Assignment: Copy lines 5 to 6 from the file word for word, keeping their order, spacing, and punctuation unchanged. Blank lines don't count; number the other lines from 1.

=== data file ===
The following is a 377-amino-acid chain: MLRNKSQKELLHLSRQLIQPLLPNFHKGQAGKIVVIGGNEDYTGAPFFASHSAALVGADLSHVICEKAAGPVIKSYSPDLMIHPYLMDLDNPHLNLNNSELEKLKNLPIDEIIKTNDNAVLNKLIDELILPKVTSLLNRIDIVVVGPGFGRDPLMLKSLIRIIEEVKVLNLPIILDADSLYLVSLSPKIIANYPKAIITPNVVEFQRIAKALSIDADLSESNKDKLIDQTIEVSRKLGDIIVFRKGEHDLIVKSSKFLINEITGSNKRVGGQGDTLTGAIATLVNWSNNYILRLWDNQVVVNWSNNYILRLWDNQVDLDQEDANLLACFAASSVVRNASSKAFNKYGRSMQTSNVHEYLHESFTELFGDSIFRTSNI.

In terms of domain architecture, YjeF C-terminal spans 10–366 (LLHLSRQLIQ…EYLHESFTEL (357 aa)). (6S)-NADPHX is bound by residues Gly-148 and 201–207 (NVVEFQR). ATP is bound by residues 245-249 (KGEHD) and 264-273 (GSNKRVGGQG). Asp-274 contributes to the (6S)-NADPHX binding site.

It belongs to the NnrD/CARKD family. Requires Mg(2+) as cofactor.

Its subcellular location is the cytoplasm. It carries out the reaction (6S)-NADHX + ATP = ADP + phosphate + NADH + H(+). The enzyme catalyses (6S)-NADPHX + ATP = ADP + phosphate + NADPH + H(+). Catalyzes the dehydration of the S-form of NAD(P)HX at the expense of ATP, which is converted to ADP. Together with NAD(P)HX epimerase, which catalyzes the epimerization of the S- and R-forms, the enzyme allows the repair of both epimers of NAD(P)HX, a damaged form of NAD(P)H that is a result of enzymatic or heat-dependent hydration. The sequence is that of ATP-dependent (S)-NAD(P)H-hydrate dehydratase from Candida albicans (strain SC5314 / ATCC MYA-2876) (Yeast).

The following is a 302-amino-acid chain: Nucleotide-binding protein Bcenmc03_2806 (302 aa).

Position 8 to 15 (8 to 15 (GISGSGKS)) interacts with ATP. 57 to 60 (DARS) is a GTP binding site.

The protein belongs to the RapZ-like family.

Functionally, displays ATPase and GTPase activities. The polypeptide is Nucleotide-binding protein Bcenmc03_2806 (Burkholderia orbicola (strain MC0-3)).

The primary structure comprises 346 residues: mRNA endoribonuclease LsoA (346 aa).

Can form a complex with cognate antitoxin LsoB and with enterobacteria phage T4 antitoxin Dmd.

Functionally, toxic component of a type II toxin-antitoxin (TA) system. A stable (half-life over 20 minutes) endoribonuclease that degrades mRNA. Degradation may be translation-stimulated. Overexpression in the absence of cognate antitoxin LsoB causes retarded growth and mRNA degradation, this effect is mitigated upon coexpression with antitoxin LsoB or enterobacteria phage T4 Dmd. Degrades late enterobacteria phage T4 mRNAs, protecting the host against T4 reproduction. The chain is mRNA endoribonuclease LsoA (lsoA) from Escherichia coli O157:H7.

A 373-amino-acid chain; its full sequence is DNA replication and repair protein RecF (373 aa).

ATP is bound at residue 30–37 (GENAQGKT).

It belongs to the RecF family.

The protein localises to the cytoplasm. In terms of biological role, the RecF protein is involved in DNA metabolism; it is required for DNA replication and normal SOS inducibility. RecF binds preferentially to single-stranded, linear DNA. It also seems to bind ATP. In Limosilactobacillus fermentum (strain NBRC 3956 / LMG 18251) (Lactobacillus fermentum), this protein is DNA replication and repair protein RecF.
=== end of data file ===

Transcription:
The following is a 302-amino-acid chain: Nucleotide-binding protein Bcenmc03_2806 (302 aa).

Position 8 to 15 (8 to 15 (GISGSGKS)) interacts with ATP. 57 to 60 (DARS) is a GTP binding site.